Clean souls and Satanic Verses

‘I remember you from last time! Last time you buy very much for your wife!’

From my seat in the rickshaw I glance up at the rearview mirror to be greeted by a wide grin. It is clear that telling the driver that I am neither married nor bought anything on my visit here (to the Jaipur Literary Festival) last year will make no difference.

‘Yes you buy very much! I remember! What you take back for her this year? Jewellery?’

‘A clean soul,’ I reply, half sarcastically, the words falling out of my mouth before I know what I am saying.

The driver looks in the mirror in surprise. There is a momentary locking of eyes as if to check the veracity of what I have just said. I get away with it.

He vigorously waggles his head.

‘Oh sir, very good. This is very good.’ The head waggle again. The smiling head continues to waggle periodically for the rest of the journey as the driver considers my impending conversion to spiritual purity. I ponder what the implications would be of a “clean soul” policy.

As we approach the entrance to the Jaipur Literature Festival, enormous numbers of bored policemen line the road. I dismount from the Rickshaw and, after a final head waggle, walk up the gates.

Given the invitation that has been extended to Salman Rushdie to attend I am fully expecting long queues and stringent security checks. I am not disappointed – on the first count at least.

On the second count it is a different matter. Given the continuing ban on Rushdie’s “Satanic Verses” in India, the organisers are clearly nervous that there could be disturbances, maybe worse. It is therefore something of a surprise to find that the security checks are just as cursory as they always are here.  The interminable beeping of the standalone gates seems to have little consequence, and the cursory waves of the electronic wand and pats on the pocket are restricted to one side of the body or the other, never both. I wonder if the security guards know something we visitors don’t?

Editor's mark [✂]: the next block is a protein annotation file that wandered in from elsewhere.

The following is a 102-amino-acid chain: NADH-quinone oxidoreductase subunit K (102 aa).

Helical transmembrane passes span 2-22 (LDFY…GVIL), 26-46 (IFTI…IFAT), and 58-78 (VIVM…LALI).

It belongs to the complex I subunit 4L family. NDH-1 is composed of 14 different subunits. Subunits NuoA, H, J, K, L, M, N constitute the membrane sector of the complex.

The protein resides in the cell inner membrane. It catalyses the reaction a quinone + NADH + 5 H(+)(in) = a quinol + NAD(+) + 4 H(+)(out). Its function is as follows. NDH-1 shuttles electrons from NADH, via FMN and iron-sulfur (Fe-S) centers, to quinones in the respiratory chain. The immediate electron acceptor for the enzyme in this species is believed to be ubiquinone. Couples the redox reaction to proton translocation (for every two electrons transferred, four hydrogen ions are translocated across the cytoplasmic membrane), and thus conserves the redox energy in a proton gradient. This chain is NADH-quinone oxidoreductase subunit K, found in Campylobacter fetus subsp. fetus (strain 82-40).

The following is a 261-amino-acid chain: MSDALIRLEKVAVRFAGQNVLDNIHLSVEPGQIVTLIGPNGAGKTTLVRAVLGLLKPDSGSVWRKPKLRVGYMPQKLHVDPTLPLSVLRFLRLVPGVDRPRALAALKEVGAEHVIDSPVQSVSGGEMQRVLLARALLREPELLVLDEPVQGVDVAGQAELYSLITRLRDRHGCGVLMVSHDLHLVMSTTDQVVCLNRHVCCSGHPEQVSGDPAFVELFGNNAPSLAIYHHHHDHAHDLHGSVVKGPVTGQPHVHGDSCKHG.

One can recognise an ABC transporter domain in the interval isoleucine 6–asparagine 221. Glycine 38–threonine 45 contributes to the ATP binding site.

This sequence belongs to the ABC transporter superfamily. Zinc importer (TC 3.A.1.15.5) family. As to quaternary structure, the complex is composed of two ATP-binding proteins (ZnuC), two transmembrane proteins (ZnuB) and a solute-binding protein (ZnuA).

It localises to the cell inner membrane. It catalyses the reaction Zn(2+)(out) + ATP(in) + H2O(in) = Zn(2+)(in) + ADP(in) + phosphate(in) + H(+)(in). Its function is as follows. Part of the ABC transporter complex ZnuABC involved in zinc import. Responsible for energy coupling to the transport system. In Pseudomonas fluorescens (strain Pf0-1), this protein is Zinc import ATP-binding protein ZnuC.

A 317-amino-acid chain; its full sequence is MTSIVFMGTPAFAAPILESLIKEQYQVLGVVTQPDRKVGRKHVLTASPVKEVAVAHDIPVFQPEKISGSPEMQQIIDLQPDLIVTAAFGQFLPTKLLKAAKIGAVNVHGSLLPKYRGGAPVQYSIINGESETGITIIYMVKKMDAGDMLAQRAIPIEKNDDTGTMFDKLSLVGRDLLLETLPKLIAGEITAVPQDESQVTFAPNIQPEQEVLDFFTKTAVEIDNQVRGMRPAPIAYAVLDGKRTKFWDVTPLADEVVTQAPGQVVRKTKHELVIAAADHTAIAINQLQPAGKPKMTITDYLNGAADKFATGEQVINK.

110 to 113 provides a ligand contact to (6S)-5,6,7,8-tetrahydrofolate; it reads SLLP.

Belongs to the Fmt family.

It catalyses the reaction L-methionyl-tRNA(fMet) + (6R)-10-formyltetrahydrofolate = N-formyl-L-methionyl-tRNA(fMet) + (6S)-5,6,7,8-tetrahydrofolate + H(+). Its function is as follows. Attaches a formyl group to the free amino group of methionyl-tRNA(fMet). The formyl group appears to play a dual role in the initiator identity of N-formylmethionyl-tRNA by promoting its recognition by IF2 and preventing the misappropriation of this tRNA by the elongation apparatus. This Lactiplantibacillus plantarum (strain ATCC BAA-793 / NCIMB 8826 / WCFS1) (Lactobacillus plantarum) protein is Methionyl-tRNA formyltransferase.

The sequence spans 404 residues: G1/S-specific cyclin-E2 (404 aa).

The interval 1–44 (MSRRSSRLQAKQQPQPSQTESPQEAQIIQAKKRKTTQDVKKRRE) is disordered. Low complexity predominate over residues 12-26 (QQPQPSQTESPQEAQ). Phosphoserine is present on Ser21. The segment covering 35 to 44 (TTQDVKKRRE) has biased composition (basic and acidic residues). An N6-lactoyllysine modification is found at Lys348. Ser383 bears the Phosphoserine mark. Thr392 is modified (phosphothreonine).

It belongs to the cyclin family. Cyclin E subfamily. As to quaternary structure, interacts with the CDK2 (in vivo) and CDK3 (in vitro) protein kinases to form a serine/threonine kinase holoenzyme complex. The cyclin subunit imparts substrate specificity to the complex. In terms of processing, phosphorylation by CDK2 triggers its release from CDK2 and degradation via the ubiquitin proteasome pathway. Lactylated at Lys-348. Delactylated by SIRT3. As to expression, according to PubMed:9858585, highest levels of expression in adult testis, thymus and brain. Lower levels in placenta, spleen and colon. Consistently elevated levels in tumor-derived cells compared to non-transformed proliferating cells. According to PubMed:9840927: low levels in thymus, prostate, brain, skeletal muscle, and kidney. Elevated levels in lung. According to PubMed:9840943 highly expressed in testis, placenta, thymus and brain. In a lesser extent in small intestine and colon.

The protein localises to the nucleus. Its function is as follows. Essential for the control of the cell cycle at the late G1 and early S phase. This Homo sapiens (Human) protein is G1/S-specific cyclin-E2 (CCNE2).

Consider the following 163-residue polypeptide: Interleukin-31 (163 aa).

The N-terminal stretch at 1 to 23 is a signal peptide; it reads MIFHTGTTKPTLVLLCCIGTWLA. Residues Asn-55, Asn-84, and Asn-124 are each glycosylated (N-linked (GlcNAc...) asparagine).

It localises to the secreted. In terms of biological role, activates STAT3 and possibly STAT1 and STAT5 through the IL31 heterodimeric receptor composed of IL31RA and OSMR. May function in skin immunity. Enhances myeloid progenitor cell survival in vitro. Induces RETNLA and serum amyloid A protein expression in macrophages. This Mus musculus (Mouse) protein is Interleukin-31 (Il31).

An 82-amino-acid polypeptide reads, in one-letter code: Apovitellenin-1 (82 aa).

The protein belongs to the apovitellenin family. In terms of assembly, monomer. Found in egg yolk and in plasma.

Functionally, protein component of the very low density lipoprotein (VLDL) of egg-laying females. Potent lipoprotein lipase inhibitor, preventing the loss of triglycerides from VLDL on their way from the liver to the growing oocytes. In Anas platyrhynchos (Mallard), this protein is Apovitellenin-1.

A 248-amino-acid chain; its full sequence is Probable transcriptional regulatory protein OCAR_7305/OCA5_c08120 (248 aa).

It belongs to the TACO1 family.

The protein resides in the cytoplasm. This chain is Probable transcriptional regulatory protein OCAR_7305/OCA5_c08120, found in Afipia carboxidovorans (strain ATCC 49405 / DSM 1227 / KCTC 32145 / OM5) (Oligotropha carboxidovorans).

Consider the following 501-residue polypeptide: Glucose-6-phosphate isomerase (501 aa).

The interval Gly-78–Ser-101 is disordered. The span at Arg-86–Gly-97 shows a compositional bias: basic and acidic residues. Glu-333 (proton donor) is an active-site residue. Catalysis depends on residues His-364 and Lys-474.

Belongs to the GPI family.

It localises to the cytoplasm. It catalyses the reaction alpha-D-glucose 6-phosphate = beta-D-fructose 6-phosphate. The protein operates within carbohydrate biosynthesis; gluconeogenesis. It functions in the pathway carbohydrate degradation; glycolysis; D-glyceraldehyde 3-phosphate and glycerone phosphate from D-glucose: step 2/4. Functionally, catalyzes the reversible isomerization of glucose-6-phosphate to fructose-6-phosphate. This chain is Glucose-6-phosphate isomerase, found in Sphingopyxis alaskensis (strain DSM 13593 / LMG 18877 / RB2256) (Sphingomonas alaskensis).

Hari Kunzru and the Satanic Verses

By lunchtime on the first day an extraordinary press conference is held to update on the Rushdie situation. A statement form the absent author himself is read out. It includes this bizarre sentence:

‘I have now been informed by intelligence sources in Maharashtra and Rajasthan that paid assassins from the Mumbai underworld may be on their way to Jaipur to “eliminate” me.’

The rest of the press statement also quickly filters out to the well-heeled audience drawn from across India and the world, causing a buzz in every tent. It is clear from his statement that Rushdie feels the Indian authorities (and the organisers) have capitulated. He has, he says, ‘some doubts about the accuracy of this intelligence’. But the fact remains that ‘it would be irresponsible of me to come to the Festival … irresponsible to my family, to the festival audience, and to my fellow writers. I will therefore not travel to Jaipur as planned.’

Since Jaipur has always focused as much if not more on the “festival” as on the “literature”, the audience takes it all in their stride.

Four hours later I am sitting in the colourful Durbar Hall (one of the venues in Jaipur) along with hundreds of other attendees. We are expecting to hear Hari Kunzru talk about his latest novel “Gods without men” with fellow author Amitava Kumar.